A chartered plane carrying Brazilian soccer team Chapecoense crashed near Medellin, Colombia on Monday night, killing 71 people on board. There were six survivors. The death toll was initially reported as 75, but officials reduced the number to 71 after confirming four people didn't board the flight.
The flight was chartered by Bolivian company LaMia. It was carrying nine crew members and 68 passengers, including Chapecoense players, team coaches and staff, club officials, their guests, and journalists.
Aeronáutica Civil — the Colombian government's aviation administration — initially confirmed the names of six survivors. Players Alan Ruschel and Jakson Follmann, crew members Ximena Suárez and Erwin Tumiri, and journalist Rafael Hensel were found alive at the crash scene and transported to the hospital. Goalkeeper Danilo was found alive on the scene, but died in the hospital. Police later confirmed that they found defender Neto alive.
Reports of heavy rain and difficult terrain near the crash site made the search and rescue process more difficult. Bolivian aviation officials have reason to believe there was an electrical problem on the plane, according to the Associated Press, and authorities will investigate a flight attendant’s claim that the plane ran out of fuel.
Chapecoense is a club from Chapecó, Santa Catarina, Brazil. They were heading to Colombia to play Atlético Nacional in the Copa Sudamericana final. The first leg of the final was scheduled for Wednesday. The South American Football Confederation announced that the match and all activities of the Confederation are suspended until further notice.
The club released this video of the team celebrating after qualifying for the final with the caption "Let this be the last image of our warriors."
Que essa seja a última imagem dos nosso guerreiros.#ForçaChape pic.twitter.com/Q1ZxF5h4sV— Chapecoense (@ChapecoenseReal) November 29, 2016
Some Chapecoense players and employees who didn’t travel to Medellin came to the clubhouse to meet on Tuesday morning, and the photos of them inside an empty locker room are heartbreaking.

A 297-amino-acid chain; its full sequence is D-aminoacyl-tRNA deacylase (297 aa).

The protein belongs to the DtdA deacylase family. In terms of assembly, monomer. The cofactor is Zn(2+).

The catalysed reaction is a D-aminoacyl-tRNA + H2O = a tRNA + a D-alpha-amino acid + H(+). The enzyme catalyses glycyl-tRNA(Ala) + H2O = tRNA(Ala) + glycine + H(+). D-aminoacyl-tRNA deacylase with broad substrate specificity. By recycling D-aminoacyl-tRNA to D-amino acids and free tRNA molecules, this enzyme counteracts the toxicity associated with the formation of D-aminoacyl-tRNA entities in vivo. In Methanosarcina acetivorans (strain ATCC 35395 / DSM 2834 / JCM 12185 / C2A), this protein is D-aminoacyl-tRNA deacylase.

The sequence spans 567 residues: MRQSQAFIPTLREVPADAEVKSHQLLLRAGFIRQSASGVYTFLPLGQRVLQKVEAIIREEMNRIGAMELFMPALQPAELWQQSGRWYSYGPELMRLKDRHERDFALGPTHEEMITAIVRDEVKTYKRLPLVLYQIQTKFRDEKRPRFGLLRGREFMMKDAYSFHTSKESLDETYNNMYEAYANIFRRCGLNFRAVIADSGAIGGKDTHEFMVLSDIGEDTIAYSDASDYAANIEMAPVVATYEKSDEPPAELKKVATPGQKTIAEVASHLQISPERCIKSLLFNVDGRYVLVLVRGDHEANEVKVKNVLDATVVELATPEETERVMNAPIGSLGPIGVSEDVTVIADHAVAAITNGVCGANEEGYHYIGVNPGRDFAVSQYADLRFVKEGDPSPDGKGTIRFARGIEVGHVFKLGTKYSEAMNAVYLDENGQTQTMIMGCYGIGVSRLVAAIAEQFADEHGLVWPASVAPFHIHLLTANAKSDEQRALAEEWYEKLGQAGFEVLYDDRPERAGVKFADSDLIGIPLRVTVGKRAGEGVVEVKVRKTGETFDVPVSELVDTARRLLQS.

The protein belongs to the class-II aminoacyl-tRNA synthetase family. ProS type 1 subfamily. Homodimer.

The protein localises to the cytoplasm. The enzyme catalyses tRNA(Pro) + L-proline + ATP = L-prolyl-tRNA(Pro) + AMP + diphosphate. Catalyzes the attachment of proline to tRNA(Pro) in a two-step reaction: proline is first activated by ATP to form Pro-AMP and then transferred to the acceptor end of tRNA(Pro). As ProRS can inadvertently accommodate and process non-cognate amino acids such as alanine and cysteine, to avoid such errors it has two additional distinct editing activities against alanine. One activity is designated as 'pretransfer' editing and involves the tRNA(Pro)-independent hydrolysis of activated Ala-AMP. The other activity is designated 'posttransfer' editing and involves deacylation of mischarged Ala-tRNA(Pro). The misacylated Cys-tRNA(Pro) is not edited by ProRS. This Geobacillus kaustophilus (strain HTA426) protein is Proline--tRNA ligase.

Jogadores desolados no vestiário da Chapecoense pic.twitter.com/SsulnjhJ0z— DC Esportes (@esportesdc) November 29, 2016
Argentine forward Alejandro Martinuccio was one of the players who did not make the flight. He was left off the traveling squad because of an injury. "I was saved because I got injured," Martinuccio said. "I feel profound sadness. The only thing I can ask is prayers for the companions who were on the flight."
Neymar and other Brazilian national team players offered their condolences and support on Tuesday, while a number of clubs held moments of silence for the victims before their training sessions.
Minuto de silencio por las víctimas del accidente aéreo en Colombia.https://t.co/falHrCJv4k#RealMadrid #RMCity pic.twitter.com/waqMW5TCQW— Real Madrid C. F. (@realmadrid) November 29, 2016
Ligue 1 has already announced that they will hold a minute’s silence before their games this weekend in remembrance of the victims, and other leagues are expected to follow suit. Atlético Nacional has reportedly asked for the 2016 Copa Sudamericana title to be awarded to Chapecoense.